Smith Islanders Speak Out Against Buyout Option - WBOC-TV 16, Delmarvas News Leader, FOX 21 -

Smith Islanders Speak Out Against Buyout Option


SMITH ISLAND, Md.- A new proposal for the federal money to help restore Somerset County includes a one million dollar option to buyout homeowners on Smith Island who want to leave. 

However, many full time Smith Island residents are speaking out against the proposed idea.

Grayden Marsh says he has lived on Smith Island all his life and wants to be able to leave his home to his children when they grow up.

"It's just free. You're free from everybody else. You don't have anybody bothering you over here. Except for now. They just want to come and buy your house, and then tear it down and have you move somewhere else," said Marsh of Rhodes Point on Smith Island.

The buyout that Marsh is talking about is in the newest draft plan for Hurricane Sandy recovery in Somerset County. The Maryland Department of Housing and Community Development has proposed using one million dollars to buyout homeowners who may want to leave the island.  The reasons could be for medical needs, unsafe housing conditions or other compelling circumstances. However, for some life time residents of Smith Island, the last thing they want to see is people leaving so they are taking a stand against it.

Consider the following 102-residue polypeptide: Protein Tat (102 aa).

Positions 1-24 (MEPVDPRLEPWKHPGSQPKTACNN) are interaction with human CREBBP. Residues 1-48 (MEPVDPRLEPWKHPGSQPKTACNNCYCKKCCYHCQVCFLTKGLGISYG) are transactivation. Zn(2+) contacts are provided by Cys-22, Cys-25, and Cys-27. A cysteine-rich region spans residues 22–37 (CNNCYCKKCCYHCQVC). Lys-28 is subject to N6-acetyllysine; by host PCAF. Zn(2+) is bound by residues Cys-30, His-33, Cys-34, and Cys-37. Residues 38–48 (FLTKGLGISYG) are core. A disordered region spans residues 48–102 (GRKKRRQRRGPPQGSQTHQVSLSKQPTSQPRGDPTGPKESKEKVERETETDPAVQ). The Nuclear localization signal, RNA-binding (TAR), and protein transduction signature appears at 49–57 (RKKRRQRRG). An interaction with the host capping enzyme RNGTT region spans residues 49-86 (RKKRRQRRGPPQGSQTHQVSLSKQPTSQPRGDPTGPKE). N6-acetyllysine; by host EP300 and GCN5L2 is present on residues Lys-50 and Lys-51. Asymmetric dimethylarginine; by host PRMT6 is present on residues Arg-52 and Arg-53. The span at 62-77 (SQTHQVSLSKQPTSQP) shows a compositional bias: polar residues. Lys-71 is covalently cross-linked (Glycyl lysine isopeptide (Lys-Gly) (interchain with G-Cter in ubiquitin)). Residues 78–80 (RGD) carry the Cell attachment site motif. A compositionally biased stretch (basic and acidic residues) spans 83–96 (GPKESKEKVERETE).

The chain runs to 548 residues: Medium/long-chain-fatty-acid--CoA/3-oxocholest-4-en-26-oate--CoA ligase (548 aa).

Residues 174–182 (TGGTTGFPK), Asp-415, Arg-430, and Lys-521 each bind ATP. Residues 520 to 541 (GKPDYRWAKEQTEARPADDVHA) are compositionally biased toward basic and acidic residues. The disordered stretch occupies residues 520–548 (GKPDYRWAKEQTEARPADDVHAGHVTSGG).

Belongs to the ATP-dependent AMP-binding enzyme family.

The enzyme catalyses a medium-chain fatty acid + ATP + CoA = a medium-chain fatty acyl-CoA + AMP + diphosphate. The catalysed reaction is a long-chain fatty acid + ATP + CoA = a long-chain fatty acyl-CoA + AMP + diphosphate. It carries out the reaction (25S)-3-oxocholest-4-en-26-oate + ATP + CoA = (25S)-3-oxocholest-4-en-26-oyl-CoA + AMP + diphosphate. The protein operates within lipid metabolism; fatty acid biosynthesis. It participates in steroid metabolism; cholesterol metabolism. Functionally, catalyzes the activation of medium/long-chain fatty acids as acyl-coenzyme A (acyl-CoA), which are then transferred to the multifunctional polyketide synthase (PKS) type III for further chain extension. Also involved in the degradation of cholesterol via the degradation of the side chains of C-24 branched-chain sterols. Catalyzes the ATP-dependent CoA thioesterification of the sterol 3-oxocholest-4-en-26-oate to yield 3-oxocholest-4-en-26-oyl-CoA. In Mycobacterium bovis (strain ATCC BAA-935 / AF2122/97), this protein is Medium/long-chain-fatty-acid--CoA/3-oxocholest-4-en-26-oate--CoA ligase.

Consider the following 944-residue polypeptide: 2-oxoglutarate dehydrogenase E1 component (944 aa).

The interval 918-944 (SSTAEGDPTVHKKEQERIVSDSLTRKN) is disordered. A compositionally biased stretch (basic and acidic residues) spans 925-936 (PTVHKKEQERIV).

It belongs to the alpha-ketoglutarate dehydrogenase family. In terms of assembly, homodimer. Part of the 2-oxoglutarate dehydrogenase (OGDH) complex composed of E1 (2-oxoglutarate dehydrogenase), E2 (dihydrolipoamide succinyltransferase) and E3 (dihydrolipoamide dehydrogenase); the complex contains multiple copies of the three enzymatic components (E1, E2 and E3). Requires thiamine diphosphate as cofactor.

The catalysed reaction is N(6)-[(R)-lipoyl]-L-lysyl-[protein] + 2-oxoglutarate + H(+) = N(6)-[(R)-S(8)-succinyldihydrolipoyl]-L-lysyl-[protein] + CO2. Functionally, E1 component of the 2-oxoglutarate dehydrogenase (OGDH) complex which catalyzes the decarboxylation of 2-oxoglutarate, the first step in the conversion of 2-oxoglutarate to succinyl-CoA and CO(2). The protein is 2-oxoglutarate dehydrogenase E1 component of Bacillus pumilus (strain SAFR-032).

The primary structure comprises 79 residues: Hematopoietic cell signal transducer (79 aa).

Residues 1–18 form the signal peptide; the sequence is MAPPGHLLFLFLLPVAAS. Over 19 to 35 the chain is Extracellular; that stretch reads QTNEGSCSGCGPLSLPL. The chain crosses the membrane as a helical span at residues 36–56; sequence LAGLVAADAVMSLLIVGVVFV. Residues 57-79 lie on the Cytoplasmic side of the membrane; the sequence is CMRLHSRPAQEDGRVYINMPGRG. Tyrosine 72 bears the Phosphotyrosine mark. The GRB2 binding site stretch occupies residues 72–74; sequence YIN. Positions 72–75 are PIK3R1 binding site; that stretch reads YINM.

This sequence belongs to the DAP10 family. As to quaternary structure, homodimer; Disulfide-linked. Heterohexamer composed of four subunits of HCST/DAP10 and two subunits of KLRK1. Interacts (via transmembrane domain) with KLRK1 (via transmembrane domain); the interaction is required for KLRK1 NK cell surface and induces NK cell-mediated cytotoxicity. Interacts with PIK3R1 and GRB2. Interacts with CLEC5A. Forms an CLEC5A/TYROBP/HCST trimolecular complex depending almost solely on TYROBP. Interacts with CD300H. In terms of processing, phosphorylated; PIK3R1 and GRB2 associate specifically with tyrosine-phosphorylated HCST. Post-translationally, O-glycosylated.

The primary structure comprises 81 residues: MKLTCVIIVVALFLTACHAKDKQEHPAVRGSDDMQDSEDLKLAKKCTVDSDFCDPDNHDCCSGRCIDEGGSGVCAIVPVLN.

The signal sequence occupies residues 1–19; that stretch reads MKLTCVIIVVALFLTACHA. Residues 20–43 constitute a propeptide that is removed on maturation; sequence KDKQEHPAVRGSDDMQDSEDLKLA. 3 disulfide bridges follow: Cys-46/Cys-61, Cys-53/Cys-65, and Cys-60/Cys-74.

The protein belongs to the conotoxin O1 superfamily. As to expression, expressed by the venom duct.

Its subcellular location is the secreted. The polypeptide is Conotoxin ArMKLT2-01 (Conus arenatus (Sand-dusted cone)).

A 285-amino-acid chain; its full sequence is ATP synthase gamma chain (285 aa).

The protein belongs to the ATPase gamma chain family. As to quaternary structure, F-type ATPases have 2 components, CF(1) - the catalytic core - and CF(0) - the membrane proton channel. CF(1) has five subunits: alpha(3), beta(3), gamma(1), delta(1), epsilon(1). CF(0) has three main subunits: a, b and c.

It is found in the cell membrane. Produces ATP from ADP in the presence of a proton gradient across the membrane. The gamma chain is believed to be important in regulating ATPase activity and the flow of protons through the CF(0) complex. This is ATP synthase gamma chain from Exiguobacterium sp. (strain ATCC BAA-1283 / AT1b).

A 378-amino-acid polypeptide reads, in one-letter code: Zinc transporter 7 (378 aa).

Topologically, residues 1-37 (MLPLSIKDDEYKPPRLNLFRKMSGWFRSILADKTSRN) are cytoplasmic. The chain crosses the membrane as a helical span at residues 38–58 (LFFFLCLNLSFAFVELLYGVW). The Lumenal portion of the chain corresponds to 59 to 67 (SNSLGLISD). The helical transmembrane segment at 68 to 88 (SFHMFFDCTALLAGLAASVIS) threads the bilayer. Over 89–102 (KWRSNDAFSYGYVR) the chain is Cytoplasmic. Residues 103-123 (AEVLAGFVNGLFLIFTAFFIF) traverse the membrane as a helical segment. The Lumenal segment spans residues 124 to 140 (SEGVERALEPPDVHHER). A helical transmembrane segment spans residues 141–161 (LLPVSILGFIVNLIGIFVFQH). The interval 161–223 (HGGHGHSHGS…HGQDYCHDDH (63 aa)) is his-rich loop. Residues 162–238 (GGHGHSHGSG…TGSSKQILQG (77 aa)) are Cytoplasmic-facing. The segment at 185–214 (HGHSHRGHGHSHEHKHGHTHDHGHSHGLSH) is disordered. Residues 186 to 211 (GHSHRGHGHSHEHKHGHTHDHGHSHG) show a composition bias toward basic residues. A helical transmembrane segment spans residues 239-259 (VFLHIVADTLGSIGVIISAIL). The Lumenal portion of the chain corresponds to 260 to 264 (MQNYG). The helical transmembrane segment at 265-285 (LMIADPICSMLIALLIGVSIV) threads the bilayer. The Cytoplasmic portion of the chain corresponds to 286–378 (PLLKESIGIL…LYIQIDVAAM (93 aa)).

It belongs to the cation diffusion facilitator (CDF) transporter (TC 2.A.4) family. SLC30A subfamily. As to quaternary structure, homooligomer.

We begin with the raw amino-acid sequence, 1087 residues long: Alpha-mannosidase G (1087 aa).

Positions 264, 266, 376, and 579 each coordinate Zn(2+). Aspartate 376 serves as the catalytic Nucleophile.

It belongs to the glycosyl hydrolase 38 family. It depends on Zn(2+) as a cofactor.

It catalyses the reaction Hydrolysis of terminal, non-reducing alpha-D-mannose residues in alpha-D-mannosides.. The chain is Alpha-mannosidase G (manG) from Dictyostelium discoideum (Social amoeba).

"We got a petition on all three parts of the island. We got one here on Rhodes Point, 100% of them signed it. Tylerton we got 100% signed down there and up in Ewell, we got about 90 something percent but we haven't gotten the total figures on that yet," said Edward Dize of Rhodes Point.

In fact, many full-time islanders that WBOC spoke with said people being bought out would damage property vales of other homes and hurt the economy for the small businesses on Smith Island.  State officials say they are concerned about the needs of the people who may want to move and want to keep the option open despite opposition from residents and even local officials. But for other, it's a thanks but no thanks mentality.

Dize said, "it's a history, there is a lot of history here on this island and we want to keep it here."

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